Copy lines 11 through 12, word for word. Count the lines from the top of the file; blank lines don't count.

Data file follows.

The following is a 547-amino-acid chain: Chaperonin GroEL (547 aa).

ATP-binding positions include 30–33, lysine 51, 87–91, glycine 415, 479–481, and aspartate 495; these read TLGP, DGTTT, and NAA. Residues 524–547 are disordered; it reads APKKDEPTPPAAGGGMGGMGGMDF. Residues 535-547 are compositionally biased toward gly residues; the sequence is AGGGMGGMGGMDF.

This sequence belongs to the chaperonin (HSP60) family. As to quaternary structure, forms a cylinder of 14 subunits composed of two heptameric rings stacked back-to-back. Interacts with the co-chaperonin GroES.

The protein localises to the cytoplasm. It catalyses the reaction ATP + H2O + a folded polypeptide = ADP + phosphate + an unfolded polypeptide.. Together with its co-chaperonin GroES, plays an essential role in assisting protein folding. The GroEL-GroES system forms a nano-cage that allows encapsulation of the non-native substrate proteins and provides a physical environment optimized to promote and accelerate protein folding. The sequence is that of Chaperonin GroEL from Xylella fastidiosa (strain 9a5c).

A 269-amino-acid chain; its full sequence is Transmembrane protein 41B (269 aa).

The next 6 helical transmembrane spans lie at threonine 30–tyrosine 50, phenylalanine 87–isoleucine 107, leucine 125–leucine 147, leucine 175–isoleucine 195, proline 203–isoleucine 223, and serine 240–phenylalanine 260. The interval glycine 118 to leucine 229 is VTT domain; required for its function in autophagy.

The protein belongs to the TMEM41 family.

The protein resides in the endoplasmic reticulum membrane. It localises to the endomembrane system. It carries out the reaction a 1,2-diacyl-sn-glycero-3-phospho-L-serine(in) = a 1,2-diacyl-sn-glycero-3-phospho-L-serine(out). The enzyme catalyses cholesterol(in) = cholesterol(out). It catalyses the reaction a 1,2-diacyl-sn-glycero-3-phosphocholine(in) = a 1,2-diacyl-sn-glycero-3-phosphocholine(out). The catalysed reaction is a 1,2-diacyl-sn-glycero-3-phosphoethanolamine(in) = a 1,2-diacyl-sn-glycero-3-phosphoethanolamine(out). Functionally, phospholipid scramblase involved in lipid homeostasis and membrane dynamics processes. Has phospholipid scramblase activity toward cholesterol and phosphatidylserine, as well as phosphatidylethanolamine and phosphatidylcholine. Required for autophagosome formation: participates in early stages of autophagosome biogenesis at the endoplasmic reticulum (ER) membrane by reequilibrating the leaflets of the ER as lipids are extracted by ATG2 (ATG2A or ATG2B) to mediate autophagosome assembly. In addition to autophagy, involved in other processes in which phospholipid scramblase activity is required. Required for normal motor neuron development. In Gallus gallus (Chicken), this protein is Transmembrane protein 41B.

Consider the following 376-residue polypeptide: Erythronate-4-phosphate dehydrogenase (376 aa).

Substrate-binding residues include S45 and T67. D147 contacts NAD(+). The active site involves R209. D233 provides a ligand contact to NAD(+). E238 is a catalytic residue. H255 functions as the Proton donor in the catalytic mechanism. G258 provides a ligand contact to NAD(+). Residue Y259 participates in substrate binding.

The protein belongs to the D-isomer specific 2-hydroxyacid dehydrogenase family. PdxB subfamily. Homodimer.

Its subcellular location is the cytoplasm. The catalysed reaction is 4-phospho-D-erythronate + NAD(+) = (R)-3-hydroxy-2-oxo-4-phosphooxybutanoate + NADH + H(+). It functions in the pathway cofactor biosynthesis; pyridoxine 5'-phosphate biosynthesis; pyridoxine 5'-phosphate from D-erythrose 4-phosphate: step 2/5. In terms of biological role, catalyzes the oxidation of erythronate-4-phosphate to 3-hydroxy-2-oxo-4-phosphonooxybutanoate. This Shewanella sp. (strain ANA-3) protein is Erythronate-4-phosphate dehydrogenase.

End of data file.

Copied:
The protein belongs to the D-isomer specific 2-hydroxyacid dehydrogenase family. PdxB subfamily. Homodimer.

Its subcellular location is the cytoplasm. The catalysed reaction is 4-phospho-D-erythronate + NAD(+) = (R)-3-hydroxy-2-oxo-4-phosphooxybutanoate + NADH + H(+). It functions in the pathway cofactor biosynthesis; pyridoxine 5'-phosphate biosynthesis; pyridoxine 5'-phosphate from D-erythrose 4-phosphate: step 2/5. In terms of biological role, catalyzes the oxidation of erythronate-4-phosphate to 3-hydroxy-2-oxo-4-phosphonooxybutanoate. This Shewanella sp. (strain ANA-3) protein is Erythronate-4-phosphate dehydrogenase.